One Season Wonders, Weirdos And WannabesOne-Season Wonders, Weirdos, And Wannabes considers the merits of short-lived TV shows.  

Supertrain is the gold standard against which all other television bombs are measured. It was so heinous, so horrible, that it tarnished a previously stellar career and nearly bankrupted an entire network.

The story of Supertrain begins with the man it is most irrevocably tied to: then-NBC president Fred Silverman. In the days before Supertrain, Silverman could practically do no wrong. He started at WGN-TV in Chicago, then moved to daytime programming at CBS before becoming head of all CBS programming in the early ’70s. He got rid of evening game shows as well as series like Green Acres and The Beverly Hillbillies in what was later called the “Rural Purge.” Silverman helped set up a comedy lineup still unparalleled in the annals of TV history: All In The Family, The Mary Tyler Moore Show, and The Bob Newhart Show. He then became president of the flagging ABC, making it the home of many hits in the late ’70s: Happy Days, Laverne & Shirley, Charlie’s Angels, and The Love Boat. He became famous for his “golden gut,” as it was believed that he had an uncanny ability to predict which TV shows would draw viewers.

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After Silverman’s resounding successes at the other big two networks, NBC wanted its Silverman turn, hired him as president, and his streak ended with a giant, Supertrain crash. He came aboard NBC in June 1978, and publicly predicted that the red network would be No. 1 by the end of 1979. Silverman later admitted that was a foolish boast, but at the time he thought, “If it could happen at ABC, why can’t it happen here? It’s just a couple of shows.”

Silverman did have some success at NBC, most notably Hill Street Blues, but he’s also responsible for the disastrous variety show Pink Lady And Jeff and The Misadventures Of Sheriff Lobo, a spin-off of B.J. And The Bear. But Supertrain is usually pulled out as the prime example of Silverman’s hubris, even though it was already in production by the time he made the jump to NBC. Still, he tried. He even brought the NBC peacock back.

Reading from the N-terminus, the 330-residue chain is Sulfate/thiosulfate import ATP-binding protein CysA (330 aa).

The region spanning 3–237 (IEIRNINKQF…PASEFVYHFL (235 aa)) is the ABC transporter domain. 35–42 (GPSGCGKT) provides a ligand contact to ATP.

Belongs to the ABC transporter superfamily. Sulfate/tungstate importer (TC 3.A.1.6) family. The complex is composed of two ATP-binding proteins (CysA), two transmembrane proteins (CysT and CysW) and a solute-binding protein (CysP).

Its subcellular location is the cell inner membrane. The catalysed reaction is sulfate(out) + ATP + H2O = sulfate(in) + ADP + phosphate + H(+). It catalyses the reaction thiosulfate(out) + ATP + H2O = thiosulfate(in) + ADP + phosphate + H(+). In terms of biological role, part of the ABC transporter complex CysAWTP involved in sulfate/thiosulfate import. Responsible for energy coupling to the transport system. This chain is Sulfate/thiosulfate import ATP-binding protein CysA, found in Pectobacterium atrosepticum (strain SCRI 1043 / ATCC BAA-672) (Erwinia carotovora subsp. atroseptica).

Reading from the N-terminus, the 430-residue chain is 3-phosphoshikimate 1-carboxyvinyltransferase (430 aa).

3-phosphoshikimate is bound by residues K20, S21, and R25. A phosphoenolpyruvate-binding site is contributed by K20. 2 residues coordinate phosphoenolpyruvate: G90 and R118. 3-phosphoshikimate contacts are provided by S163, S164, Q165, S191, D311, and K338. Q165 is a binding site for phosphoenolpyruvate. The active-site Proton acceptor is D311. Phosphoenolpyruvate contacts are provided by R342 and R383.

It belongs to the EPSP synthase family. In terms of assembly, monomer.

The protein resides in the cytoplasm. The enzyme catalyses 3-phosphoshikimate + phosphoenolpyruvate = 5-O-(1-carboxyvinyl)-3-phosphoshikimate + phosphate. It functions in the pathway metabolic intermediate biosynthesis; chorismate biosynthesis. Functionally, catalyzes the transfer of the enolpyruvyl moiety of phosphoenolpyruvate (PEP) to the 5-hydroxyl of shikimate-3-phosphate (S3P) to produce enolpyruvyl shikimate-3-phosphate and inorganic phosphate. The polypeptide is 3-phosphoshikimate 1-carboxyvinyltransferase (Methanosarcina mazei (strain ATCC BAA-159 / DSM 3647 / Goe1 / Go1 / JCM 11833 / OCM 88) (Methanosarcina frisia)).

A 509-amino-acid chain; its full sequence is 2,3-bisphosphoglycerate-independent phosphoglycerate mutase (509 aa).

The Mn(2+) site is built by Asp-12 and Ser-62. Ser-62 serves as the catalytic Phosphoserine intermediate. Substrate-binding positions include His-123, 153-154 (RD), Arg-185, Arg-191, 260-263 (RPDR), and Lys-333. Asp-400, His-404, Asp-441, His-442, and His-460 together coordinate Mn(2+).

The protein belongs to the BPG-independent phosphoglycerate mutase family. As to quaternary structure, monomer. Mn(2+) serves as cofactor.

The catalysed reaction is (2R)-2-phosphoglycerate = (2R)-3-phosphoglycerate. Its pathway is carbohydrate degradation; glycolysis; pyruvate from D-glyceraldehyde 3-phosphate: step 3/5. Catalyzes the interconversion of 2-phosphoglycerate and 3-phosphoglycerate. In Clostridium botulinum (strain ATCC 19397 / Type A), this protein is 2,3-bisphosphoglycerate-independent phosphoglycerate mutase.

Trying to build off of ABC’s phenomenal success, NBC’s Supertrain was little more than The Love Boat on land, as a crew steered its passengers cross-country on an atomic-powered two-story “supertrain.” Years later, Silverman, in his unflappable fashion, still maintained that it was a “terrific idea,” helmed by Dark Shadows producer Dan Curtis, who went on to further his need for excess in the lavish mini-series The Winds Of War. Instead of The Love Boat’s romantic angle, Supertrain tried to go for suspense, an attempt “to do Hitchcock every week on a train,” as Silverman described it. Unfortunately, Hitchcock proved much harder to replicate than romance.

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Supertrain lacked all of the elements that made its ABC contemporary such a runaway hit. The Love Boat’s Princess Cruise ship was bright and sunny; the cast and crew even went on periodic actual cruises to shoot outside footage, particularly for double episodes. It had a pool, the Lido Deck, the Acapulco Lounge, Isaac the bartender’s Mai Tais, even a sappy love-song theme. Everything was set up for the viewer to take a mini-vacation with a cute crew and a ragtag bunch of celebrities every week.